To avoid unnecessary errors you are strongly advised to use the 'spell-check' and 'grammar-check' functions of your word processor.

Language (editing services)

Authors who feel their English language manuscript may require editing to eliminate possible grammatical or spelling errors and to conform to correct scientific English may wish to use the English Language Editing service available from Elsevier's WebShop.

Article structure

Length of manuscripts for Rangelands varies by submission type (see above). Citations should be kept to a minimal amount (typically less than 30 per manuscript) unless a literature review is being presented or other arrangements have been made with the editor. Manuscripts should be in English and use American spelling (e.g., behavior, recognize, gray, color). Because of Rangelands' diverse audience, authors should minimize jargon. Writing style must be crisp, concise, and accessible, and should avoid or explain all terminology that might be unfamiliar to a multidisciplinary readership. Articles in Rangelands are read worldwide, and measurements should be given in SI (i.e., metric) and American standard units. Articles will be peer reviewed and should be supported by evidence and the body of knowledge of the field. Opinions and experiences not supported by previously published research or evidence presented must be clearly contextualized as opinions or experiences.

Essential title page information

Title. Concise and informative. Titles are often used in information-retrieval systems. Avoid abbreviations and formulae where possible.
Author names and affiliations. Please clearly indicate the given name(s) and family name(s) of each author and check that all names are accurately spelled. You can add your name between parentheses in your own script behind the English transliteration. Present the authors' affiliation addresses (where the actual work was done) below the names. Indicate all affiliations with a lower-case superscript letter immediately after the author's name and in front of the appropriate address. Provide the full postal address of each affiliation, including the country name and, if available, the e-mail address of each author.
Corresponding author. Clearly indicate who will handle correspondence at all stages of refereeing and publication, including post-publication. This responsibility includes answering any future queries about Methodology and Materials. Ensure that the e-mail address is given and that contact details are kept up to date by the corresponding author.
Present/permanent address. If an author has moved since the work described in the article was done, or was visiting at the time, a 'Present address' (or 'Permanent address') may be indicated as a footnote to that author's name. The address at which the author actually completed the work must be retained as the main, affiliation address. Superscript Arabic numerals are used for such footnotes.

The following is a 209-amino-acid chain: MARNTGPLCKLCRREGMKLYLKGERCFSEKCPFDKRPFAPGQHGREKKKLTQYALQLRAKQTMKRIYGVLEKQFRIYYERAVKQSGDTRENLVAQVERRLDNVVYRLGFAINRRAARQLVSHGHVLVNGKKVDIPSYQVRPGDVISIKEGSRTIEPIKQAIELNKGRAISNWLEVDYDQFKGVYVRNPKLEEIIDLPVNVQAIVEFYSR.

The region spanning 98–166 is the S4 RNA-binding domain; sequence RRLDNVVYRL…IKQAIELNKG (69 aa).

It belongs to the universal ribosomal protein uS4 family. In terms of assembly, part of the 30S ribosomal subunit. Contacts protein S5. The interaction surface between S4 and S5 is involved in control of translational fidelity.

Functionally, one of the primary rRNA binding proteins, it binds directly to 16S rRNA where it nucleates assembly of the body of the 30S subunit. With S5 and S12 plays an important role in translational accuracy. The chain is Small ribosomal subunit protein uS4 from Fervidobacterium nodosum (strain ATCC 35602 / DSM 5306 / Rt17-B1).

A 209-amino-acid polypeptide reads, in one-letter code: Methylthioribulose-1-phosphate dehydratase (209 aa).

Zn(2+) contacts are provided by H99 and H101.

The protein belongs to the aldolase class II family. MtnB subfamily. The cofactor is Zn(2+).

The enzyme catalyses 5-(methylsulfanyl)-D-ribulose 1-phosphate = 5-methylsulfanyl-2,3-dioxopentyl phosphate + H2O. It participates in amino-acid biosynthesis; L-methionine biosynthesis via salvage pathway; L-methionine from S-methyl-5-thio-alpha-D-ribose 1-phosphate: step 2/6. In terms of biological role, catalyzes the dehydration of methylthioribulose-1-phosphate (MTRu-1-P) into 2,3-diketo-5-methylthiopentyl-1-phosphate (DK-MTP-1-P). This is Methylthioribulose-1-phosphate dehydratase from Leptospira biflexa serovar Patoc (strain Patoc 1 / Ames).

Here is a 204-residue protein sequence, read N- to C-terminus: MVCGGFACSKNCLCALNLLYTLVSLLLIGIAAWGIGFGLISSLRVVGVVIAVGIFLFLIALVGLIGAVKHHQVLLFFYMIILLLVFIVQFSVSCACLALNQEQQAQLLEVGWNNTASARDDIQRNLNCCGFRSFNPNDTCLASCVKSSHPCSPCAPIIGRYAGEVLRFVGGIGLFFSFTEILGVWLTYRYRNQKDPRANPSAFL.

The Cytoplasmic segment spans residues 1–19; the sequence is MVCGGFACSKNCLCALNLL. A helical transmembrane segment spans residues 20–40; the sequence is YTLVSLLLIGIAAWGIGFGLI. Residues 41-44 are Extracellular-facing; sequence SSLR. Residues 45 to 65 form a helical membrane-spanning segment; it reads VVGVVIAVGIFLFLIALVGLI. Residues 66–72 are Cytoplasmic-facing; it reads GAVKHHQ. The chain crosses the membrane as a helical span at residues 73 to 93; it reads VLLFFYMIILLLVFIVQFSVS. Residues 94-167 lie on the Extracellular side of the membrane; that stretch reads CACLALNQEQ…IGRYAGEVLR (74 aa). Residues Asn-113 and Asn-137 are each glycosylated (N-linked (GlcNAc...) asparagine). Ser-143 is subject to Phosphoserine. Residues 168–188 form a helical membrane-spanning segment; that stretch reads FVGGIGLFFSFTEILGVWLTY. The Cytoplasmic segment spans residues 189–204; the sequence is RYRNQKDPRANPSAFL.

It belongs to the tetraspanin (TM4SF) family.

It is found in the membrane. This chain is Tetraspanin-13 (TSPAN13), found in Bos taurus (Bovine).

Declaration of interest. Declare any potential conflicting or competing interests that may relate to the review or publication of the manuscript (see above).

On the Ground

Each article, exlcuding Comments and Responses, is introduced by an "On the Ground" summary that presents bullets highlighting the "so what" of the article and key words for the article. "On the Ground" takes the place of an abstract as a quick summary of how the information presented in the article is useful for readers. Please include the On the Ground bullets as a separate page at the end of your manuscript. An On the Ground summary is not needed for Comments and Responses.

Keywords

Immediately after the On the Ground points, provide a maximum of 6 keywords, using American spelling and avoiding general and plural terms and multiple concepts (avoid, for example, 'and', 'of'). Be sparing with abbreviations: only abbreviations firmly established in the field may be eligible. These keywords will be used for indexing purposes.

Subdivision - unnumbered sections

Divide your article into clearly defined sections. Each subsection is given a brief heading. Each heading should appear on its own separate line. Subsections should be used as much as possible when cross-referencing text: refer to the subsection by heading as opposed to simply 'the text'.

Acknowledgments

Collate acknowledgements in a separate section at the end of the article before the references and do not, therefore, include them on the title page, as a footnote to the title or otherwise. List here those individuals who provided help during the research (e.g., providing language help, writing assistance or proof reading the article, etc.). Funding sources may also be included in this section.

Funding sources

List funding sources in this standard way to facilitate compliance to funder's requirements:

Funding: This work was supported by the National Institutes of Health [grant numbers xxxx, yyyy]; the Bill & Melinda Gates Foundation, Seattle, WA [grant number zzzz]; and the United States Institutes of Peace [grant number aaaa].

It is not necessary to include detailed descriptions on the program or type of grants and awards. When funding is from a block grant or other resources available to a university, college, or other research institution, submit the name of the institute or organization that provided the funding.

If no funding has been provided for the research, please include the following sentence: